Thank you so much for attaching those important articles…as far as I know, while they are testing blood before each infusion, they have not looked at VEGF levels when deciding who gets just ipi and who gets ipi plus Avastin…those are the 2 groups in the study..I am actually thankful that my husband was put in the group with both drugs (even though potential for “double” side effects) because I am happy to have him potentially benefit from an immunotherapy and a targeted therapy. I am going to ask them at the next appointment about whether or not they have tested his VEGF level but it does not seem to appear on his lab report that we have a copy of…the research on angiogenesis inhibitors and their role in melanoma seems to have gone back a few years now but the combination with ipi is a more recent study and according to his Drs, showing positive results after Phase I…the idea of using a drug that inhibits tumor growth along with the ipi seems logical but time will tell…


    Rick, Catherine, I’m curious if the scientific board has anything to say about the nivo/Lirilumab combo for melanoma. But it wouldn’t surprise me if they don’t. I’m in the phase 1b melanoma cohort which has 16 slots total (plus 5 additional 16-member cohorts for other cancer types). I’m sure that size makes it hard to give any sense of the combo’s particular efficacy. For myself, so far I’m not sure if nivo (+ lirilumab) is generating a response, although I’ve stayed within RECIST “stable” since I began in March.

    – Kyle

    Catherine Poole

    Kyle, thanks for bringing this up. I have inquired about this and haven’t had anything definitive come out of it. We do know that PD1 (either Merck or BMS) is the most promising agent and I would bank on that. We need more data from that trial, but I’m happy you are doing well!


    Hi all,

    Here yet another development in the melanoma field:


    So summarizing what seems to be promising are:

    – Bavituximab (immuno theraphy)

    – Bevacizumab/Avastin (angiogenesis inhibitor, VEGF targeter)

    – Lirilumab (anti-KIR: killer-cell immunoglobulin-like receptors)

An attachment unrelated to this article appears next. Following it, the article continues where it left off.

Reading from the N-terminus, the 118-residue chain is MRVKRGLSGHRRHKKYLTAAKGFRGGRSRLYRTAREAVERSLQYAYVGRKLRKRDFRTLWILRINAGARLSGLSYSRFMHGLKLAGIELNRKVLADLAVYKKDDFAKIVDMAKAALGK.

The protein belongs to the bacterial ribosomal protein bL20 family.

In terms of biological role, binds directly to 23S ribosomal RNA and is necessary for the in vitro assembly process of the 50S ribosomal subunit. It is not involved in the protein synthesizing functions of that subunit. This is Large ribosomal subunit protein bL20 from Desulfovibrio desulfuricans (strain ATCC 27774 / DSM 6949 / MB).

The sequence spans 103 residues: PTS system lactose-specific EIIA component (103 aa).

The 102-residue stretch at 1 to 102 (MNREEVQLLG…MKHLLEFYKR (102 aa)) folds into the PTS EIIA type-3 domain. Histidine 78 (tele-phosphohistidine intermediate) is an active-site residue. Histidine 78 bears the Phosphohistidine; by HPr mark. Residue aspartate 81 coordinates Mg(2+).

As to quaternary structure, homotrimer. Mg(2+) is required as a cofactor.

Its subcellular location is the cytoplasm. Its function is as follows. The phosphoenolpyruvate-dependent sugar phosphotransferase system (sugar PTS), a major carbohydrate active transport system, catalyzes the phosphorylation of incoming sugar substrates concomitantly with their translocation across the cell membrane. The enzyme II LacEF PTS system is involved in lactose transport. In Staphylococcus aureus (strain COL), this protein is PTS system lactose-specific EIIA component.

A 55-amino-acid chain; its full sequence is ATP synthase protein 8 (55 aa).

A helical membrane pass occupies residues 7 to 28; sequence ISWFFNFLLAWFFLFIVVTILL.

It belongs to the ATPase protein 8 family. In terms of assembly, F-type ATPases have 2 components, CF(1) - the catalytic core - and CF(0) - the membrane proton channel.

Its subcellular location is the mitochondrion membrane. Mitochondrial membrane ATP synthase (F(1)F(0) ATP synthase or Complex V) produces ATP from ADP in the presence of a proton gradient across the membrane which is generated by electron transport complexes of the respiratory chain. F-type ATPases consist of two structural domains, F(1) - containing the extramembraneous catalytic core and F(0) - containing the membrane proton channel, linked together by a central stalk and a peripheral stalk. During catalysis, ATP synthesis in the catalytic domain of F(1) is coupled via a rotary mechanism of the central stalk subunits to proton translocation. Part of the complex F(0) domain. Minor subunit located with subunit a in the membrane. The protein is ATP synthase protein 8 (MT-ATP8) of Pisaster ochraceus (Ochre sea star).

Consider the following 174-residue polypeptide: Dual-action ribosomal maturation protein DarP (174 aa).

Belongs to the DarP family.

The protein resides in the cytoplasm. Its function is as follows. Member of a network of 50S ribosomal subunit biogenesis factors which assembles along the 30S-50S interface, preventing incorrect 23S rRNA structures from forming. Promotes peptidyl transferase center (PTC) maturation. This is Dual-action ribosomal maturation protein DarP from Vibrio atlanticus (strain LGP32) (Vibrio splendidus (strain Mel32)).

– Anti-angiogenic therapies: http://www.medicaldaily.com/scientists-discover-new-melanoma-cell-subpopulation-blame-drug-resistant-tumors-307654

    – PV-10 (Intralesional)

    Good to keep following these!


    Rick, you might find this article, ‘Pathways and therapeutic targets in melanoma’ interesting. Scroll down to the ‘Immunomodulatory antibodies’ section. I probably found it when I was searching for anti-OX40, one of the possibly emerging immune treatments that my oncologist’s cancer center has been involved with.

    I had trouble pasting the link in. It’s between the two

    ” class=”bbcode_url”>’s.



    Thanks for sharing!

    One more surprising route I heard about the radio recently…. ALPACA immunity boosters. I’m sure you wouldn’t believe me if Merck hadn’t just signed a licensing deal with this Belgian/Dutch company: http://www.google.com/url?url=http://www.ft.com/cms/s/0/6b5d31fe-8bf5-11e3-bcf2-00144feab7de.html&rct=j&frm=1&q=&esrc=s&sa=U&ei=hUlTVI-THISE7gbO94HQDw&ved=0CBQQFjAA&sig2=681Eyu9x2j2bsqldkPtS_Q&usg=AFQjCNEhZnAn0RDVw-fVDC6H8VMoY6Yyqg :)

    They explained in the show that some lab researcher by accident found that alpacas have extremely well developed immune systems. And that if you place a human cancer cell into the alpaca, the cancer cell gets destroyed while the alpaca is not harmed. If only we could have that immune system, right?! So that’s what’s this company is exploring….

    Catherine Poole

    Oh but to be an alpaca! Be sure to take all studies with a grain of salt. check to see who paid for the study and whether the investigator has a relationship with the manufacturer or pharma. Also, regarding the intralesional therapies, PV10 has had some issues. These therapies are most promising in combination with other therapies. Phase III, lots of data and study subjects will be the most convincing to prove a therapy. I’m keeping my eye on PDL and its potential especially in combination with PD1.